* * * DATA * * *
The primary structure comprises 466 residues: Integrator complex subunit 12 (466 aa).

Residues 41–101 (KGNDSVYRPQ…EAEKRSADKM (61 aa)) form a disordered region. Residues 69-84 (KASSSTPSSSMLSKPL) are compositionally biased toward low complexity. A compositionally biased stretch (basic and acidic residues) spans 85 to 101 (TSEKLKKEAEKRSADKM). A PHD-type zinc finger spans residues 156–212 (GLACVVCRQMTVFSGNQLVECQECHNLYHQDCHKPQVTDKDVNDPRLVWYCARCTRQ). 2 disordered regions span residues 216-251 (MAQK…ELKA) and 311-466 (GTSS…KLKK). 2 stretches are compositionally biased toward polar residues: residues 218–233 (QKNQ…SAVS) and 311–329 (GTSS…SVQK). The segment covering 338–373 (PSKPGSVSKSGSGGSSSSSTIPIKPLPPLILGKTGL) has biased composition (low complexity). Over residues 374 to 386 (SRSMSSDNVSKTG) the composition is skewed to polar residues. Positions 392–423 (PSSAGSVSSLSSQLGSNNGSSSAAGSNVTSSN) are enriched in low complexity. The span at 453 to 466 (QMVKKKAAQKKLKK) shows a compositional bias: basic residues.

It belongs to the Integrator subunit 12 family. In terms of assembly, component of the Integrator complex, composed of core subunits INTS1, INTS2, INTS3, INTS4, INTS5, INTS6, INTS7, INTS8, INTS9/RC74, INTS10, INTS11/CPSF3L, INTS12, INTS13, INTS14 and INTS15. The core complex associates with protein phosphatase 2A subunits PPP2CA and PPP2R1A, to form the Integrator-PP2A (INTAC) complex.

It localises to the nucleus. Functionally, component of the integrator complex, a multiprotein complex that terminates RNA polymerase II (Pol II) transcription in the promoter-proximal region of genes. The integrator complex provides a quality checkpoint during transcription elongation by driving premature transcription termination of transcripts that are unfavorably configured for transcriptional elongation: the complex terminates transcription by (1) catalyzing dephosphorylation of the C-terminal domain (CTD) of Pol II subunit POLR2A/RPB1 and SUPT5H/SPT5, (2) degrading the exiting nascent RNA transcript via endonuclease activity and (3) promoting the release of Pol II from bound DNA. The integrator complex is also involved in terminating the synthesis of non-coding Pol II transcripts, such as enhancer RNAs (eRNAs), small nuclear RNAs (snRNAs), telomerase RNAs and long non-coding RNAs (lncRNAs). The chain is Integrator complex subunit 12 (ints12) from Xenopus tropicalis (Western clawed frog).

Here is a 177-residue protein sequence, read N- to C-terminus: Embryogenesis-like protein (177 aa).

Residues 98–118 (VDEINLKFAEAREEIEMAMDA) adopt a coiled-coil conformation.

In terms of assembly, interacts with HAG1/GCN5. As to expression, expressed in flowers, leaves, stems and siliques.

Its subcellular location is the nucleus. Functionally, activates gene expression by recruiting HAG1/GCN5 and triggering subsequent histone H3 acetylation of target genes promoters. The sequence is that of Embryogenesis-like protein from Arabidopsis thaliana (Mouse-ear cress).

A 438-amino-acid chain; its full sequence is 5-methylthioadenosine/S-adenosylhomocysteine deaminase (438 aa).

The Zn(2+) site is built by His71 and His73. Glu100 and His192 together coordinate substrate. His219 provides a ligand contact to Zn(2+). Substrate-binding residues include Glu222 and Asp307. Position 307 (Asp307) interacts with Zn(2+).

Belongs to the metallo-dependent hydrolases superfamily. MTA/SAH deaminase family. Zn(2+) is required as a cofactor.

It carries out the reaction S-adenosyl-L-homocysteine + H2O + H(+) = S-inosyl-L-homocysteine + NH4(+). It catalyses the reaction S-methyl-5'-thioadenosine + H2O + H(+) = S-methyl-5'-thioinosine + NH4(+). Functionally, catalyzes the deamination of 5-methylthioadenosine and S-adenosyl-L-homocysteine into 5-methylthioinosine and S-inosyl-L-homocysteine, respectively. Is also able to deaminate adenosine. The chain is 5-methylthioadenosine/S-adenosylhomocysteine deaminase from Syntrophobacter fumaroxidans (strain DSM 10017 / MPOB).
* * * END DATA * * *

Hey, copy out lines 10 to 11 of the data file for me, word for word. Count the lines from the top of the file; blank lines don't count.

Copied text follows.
The Zn(2+) site is built by His71 and His73. Glu100 and His192 together coordinate substrate. His219 provides a ligand contact to Zn(2+). Substrate-binding residues include Glu222 and Asp307. Position 307 (Asp307) interacts with Zn(2+).

Belongs to the metallo-dependent hydrolases superfamily. MTA/SAH deaminase family. Zn(2+) is required as a cofactor.